Daniel Scott is yogi provocateur offering a fresh alternative to the traditional “yoga voice”. His classes are a lively mix of balance and improv, strength and flexibility, breath and body. With light heart and open mind, Daniel focuses on moving into postures, not through them. A globally renowned ashtanga-vinyasa teacher and Certified Level 2 AcroYoga instructor, Daniel enjoys barefoot running, street art, good coffee, large quantities, and great qualities. Deeply dedicated to sharing in the immense journey from self-conscious to self-aware, Daniel Scott strives to answer the ever-present question:
What made you first step into a yoga class?
I started practicing yoga regularly when I was 25, and like most single heterosexual men in their mid-20s, it was because of a girl.
To be fair, I had done yoga before. Once. 5 years prior. I found myself solo after all of my friends had parted ways and figured that if I was going to be up, I might as well be trying something new. A friend told me in passing his sister taught a 2 hour Vinyasa flow class (whatever that was) every Sunday morning (whenever that happened).
On the walk home, drenched in sweat and justifiably tired, my brain reviewed it’s first yoga experience. Room packed. All shapes, sizes. What the heck was she saying? Breathe. Can’t breathe. So hot. Sliding everywhere. Didn’t know my leg could actually fit behind my head. Huh. Funny thing, that.
Obviously, this gave me more than enough experience to confidently say “yes, of course I do yoga” when asked by a pretty girl about what I do for fun. Thankfully, the mat was much stickier the second time around, and offered sure footing as my journey began.
What was your biggest struggle with the practice when you first began?
Great question, two responses. Superficially, dealing with sweat was a huge obstacle to overcome. I hail from a long line of high-octane sweaters. It’s hard enough to find balance, poise, grace, and patience when one first starts practicing yoga. Add “traction” and “a proper protocol for dealing with soaking wet clothing and stinky mat”, and you’ve got yourself a perfect storm of active frustration.
On a deeper level, it took me a long time to finally find a teacher that I really enjoyed learning from. From the start, I was blessed with enough physical prowess to get in to all the basic postures, along with a few muscley arm-balances to boot. I desired more from my practice, needed it faster, harder, stronger just to keep pace with the voices inside. Thankfully, all that frenetic energy burned itself out before my body did.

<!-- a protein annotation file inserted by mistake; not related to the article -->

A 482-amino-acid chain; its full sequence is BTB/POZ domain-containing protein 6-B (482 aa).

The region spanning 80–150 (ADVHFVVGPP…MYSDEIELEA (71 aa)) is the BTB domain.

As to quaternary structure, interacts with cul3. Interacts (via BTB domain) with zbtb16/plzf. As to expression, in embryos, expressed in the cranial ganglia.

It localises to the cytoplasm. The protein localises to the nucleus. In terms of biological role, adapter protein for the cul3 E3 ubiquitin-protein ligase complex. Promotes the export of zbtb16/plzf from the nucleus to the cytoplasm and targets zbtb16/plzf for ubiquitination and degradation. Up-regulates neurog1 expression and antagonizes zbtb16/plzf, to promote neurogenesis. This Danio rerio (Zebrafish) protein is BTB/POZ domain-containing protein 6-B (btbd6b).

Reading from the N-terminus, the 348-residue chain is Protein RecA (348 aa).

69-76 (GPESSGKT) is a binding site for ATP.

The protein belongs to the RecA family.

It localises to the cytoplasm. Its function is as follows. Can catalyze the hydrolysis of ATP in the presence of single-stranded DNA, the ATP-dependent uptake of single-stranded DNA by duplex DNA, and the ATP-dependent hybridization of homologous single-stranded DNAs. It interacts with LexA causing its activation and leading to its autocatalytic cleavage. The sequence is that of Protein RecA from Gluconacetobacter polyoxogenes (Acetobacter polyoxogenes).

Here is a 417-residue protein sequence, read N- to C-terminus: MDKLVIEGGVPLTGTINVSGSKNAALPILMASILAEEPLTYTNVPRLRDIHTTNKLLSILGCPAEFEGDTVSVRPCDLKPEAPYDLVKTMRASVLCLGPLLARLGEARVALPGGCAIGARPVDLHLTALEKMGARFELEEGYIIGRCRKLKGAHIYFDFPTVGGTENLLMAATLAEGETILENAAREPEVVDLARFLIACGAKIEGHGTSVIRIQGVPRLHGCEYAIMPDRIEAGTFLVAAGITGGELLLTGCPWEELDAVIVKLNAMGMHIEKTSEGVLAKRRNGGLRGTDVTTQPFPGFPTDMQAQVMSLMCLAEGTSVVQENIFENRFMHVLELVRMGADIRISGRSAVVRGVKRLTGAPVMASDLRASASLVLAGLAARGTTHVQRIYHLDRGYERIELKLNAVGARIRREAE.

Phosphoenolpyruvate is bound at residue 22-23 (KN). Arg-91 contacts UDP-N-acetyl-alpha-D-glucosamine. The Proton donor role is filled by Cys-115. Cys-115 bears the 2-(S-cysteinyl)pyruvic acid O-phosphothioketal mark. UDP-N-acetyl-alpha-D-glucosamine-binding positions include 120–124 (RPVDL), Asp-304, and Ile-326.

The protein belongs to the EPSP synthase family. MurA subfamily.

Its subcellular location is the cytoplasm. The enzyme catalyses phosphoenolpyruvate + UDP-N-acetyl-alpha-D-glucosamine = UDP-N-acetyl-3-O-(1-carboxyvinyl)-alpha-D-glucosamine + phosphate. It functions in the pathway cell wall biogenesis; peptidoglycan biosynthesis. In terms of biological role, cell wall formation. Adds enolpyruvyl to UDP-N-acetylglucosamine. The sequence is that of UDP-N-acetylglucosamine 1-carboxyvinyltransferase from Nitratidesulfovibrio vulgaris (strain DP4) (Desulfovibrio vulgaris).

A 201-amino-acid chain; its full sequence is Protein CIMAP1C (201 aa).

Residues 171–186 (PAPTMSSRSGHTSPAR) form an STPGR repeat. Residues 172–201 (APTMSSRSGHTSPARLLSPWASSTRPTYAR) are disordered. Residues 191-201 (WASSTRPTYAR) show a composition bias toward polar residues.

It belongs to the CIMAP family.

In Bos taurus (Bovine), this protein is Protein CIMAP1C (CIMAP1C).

What do you like most about practicing?
Stagnant water becomes cloudy. Static objects gather dust. A rolling stone gathers no moss. I enjoy moving and being moved.
How long have you been practicing?
Long enough to realize that no matter how far I go, I’ve only just begun! It took me two years to find Ashtanga, two years to fully accept it, another two to let it go, and two more to figure out what serves my body best as it develops… I’m only just warming up!
What has yoga taught you?
There is no finish line. The practice keeps going and going. Learn to bend where hard, soften where strong, to breathe the whole time. Foundation before decoration. Move into postures, not through them. Don’t worry about how it looks, connect with how it feels.
What inspires you?
Inspiration inspires me, and I am excited by excitement. On all levels, I strive to move from self-conscious to self-aware. Sometimes I nail it. A lot of times I don’t. I do my best to enjoy the process every time I try.
From street art to social media to pop culture to pulp fiction, I am deeply moved by how people interact with their environment and communities. Not only do I wish to enjoy the creative expressions of others, but aim to cultivate that excitement in others.
Talk about your personal practice.
I guess you can say that I practice what I preach, how I preach it. Slow. Steady. Serious about not taking myself so serious, yet sincere about how seriously I enjoy the flow. When doing yoga, I riff off of the Ashtanga primary series, sprinkle in a strong serving of inversions, arm balances, and interesting transitions. There is core work, a great deal of acrobatic strength training, blasts of cardio in the form of barefoot running and explosive calisthenics, and a healthy appreciation for napping.
What’s your favorite yoga philosophy?
Live forever or die trying.